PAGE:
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Living Sustainably

Making environmentally conscious decisions is often perceived as unattainable or too expensive for the average Joe. But what if we told you that a simple mindset shift and a few smart (and money-saving) household changes could literally make living sustainably so much easier


Think sustainably

The biggest change you can make to lower your impact on the environment is your mindset. Instead of thinking, ‘What do I need to buy to be more sustainable?’, rather think ‘What can I reduce?’. This shift in consumerism focuses on paring down, so it doesn’t present a financial barrier to sustainable living. After all, living a more green lifestyle isn’t about splurging at the fancy organic grocer or going vegan. It is best achieved through a series of small, realistic changes and a better understanding of the impact you have on the environment.

Try this: Zone in on a sector of sustainability that you are particularly invested in. Are you an animal lover, ocean warrior or tree hugger? Now, research the environmental impact of simple, and even small, activities on that sector. Read blogs or watch YouTube videos or documentaries on the topic. You’re more likely to make better choices when you’re educated on the repercussions of that choice. Even a tiny and inexpensive change like investing in a glass straw or coffee cup because you are worried about the sea turtles can make a big difference. It also means that you’re equipped to educate others.


Eat sustainably

‘Roughly one–third of the food produced in the world for human consumption every year – approximately 1.3 billion tonnes – gets lost or wasted,’ according to the Food and Agriculture Organisation (FAO) of the United Nations. This amounts to major loss and waste of resources, including water, land, energy, labour and capital, as well as the needless production of greenhouse gas emissions, which contribute to global warming and climate change. There’s a common misconception that eating sustainably is expensive and high maintenance. This can be true in some cases, and especially if you’re shopping at specialty stores, but it’s just as easy to make better food choices and save money in the process.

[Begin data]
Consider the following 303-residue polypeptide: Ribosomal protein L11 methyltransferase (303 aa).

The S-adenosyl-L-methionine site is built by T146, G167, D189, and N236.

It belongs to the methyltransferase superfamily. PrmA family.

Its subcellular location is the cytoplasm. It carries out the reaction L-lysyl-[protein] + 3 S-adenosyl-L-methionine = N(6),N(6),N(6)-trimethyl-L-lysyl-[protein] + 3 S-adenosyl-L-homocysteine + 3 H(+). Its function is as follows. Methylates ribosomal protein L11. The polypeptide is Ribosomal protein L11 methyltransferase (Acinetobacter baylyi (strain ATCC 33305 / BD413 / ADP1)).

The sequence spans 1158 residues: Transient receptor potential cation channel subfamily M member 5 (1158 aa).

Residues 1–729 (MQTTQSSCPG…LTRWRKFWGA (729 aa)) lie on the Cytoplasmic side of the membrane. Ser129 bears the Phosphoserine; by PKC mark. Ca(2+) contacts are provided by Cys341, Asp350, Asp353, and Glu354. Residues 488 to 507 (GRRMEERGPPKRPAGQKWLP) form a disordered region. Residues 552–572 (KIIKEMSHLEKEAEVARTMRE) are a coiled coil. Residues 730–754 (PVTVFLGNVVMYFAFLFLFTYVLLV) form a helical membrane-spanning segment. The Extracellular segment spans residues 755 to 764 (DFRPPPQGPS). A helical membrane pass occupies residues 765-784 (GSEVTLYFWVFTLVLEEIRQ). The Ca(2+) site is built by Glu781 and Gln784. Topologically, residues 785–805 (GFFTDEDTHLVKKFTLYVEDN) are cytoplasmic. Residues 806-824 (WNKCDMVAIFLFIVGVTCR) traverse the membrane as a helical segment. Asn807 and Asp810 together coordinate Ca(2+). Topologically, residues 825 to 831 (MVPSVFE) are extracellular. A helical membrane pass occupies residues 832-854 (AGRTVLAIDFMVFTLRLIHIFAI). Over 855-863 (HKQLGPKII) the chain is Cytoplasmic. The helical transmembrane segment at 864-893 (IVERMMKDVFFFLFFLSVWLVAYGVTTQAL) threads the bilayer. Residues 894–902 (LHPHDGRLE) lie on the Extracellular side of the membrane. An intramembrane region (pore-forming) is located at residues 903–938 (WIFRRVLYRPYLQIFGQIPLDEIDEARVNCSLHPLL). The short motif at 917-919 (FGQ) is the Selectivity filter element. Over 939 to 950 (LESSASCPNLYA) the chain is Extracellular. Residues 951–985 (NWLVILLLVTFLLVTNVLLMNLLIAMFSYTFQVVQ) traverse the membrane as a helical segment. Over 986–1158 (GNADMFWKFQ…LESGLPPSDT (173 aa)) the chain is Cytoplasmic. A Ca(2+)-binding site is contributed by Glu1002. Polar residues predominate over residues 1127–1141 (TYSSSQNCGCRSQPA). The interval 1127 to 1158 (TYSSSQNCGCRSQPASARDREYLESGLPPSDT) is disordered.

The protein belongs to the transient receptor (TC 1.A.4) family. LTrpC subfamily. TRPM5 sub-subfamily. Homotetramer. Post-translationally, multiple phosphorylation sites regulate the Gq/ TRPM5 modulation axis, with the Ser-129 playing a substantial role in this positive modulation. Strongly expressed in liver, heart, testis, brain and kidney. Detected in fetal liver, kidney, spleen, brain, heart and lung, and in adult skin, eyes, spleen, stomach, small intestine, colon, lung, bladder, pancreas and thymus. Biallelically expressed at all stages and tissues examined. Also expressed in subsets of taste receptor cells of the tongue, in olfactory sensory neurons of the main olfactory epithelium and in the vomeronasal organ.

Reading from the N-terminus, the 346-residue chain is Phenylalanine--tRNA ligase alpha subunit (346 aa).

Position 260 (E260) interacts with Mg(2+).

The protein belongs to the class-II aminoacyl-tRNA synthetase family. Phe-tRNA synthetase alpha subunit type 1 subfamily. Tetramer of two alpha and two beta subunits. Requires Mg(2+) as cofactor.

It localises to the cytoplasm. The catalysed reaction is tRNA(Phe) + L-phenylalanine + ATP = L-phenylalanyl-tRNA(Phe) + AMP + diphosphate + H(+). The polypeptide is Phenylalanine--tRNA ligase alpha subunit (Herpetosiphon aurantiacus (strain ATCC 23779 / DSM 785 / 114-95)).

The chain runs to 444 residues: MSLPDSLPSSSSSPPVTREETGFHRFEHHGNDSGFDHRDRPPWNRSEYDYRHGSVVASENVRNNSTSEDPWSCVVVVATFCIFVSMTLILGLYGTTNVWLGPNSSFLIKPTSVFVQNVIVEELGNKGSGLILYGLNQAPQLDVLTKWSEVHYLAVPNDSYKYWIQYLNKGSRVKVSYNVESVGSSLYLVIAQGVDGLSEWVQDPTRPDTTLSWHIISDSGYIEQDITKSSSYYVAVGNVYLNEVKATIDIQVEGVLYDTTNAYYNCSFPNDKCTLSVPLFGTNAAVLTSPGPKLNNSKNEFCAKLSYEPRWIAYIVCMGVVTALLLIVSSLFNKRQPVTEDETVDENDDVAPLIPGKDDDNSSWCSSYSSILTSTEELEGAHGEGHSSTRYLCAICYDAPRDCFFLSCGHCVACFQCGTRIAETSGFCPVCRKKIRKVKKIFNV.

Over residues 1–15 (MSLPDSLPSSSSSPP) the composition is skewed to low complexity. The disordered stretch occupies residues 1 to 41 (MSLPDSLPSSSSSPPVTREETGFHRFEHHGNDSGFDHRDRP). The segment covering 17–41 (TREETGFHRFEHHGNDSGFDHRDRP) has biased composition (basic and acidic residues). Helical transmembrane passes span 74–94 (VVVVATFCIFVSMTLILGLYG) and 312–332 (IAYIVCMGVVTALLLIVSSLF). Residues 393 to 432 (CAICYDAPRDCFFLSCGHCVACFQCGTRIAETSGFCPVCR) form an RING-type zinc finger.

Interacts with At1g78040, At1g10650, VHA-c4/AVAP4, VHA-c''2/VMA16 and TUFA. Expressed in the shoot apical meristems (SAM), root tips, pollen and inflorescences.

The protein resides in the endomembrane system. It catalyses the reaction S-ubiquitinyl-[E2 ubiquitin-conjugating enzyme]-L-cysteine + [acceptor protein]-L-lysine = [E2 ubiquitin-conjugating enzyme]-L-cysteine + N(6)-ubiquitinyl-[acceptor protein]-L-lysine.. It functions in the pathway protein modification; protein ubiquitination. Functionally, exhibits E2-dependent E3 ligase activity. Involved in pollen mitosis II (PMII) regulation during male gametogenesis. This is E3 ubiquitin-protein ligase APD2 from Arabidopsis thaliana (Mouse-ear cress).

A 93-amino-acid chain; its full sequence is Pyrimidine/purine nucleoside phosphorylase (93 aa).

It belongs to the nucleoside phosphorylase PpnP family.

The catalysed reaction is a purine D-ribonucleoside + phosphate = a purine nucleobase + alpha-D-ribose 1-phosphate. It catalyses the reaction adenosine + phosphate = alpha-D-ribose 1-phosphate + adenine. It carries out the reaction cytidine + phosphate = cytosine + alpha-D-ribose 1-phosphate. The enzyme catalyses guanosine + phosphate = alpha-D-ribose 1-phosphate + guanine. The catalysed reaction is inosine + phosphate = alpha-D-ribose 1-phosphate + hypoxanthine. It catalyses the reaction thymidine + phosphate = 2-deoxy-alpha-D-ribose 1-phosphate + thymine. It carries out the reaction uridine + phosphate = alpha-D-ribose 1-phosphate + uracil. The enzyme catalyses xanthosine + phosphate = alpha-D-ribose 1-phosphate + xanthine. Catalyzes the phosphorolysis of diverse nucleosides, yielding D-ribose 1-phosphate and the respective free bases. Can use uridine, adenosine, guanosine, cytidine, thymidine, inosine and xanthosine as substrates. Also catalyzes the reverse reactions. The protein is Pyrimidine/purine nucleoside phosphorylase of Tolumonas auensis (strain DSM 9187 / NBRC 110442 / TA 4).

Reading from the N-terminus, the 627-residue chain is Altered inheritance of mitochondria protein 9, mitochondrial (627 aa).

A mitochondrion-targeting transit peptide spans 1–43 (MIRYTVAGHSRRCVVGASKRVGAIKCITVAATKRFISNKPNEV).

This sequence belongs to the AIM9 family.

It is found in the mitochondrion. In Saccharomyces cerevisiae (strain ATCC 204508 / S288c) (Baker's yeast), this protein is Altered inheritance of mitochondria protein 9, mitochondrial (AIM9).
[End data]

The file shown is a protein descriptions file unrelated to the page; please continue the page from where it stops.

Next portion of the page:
Try this: Eat locally, in season and at home. The quickest way to rack up a carbon footprint fit for a giant is through regularly consuming mass-produced, unethical fast foods and buying produce that’s not in season or native to your area. While you may not be doing it intentionally, this kind of buying promotes inhumane meat and dairy farms, excessive production of packaging and wastefulness. Instead, make an effort to support local farmers, and buy fresh fruit and veg from markets and street vendors. This is often inexpensive and deliciously fresh and free of harmful pesticides. Also try to plan your meals in advance. This will ensure you shop only for what’s necessary, avoiding overspending, wastage and sneaky trips through the drive-through for lunch.


Clean sustainably

One would not imagine something used to make our home clean and safe for human habitation to be harmful to the environment, but the US Environmental Protection Agency names phosphorus, nitrogen, ammonia, and chemicals grouped under the term ‘Volatile Organic Compounds’ (VOCs) as the worst environmental hazards, most of which are found in everyday household cleaners. VOCs are prevalent in cleaning products that either whiten clothes, removes grease from dishes, or disinfect surfaces. 

Try this: Infused vinegar is a highly effective and cheap alternative to traditional chemical cleaners, and white-wine vinegar is able to cut through dirt, soap scum and even grease, and helps neutralise nasty odours. 


Words by Bianca Hartel
Photo by cottonbro: via Pexels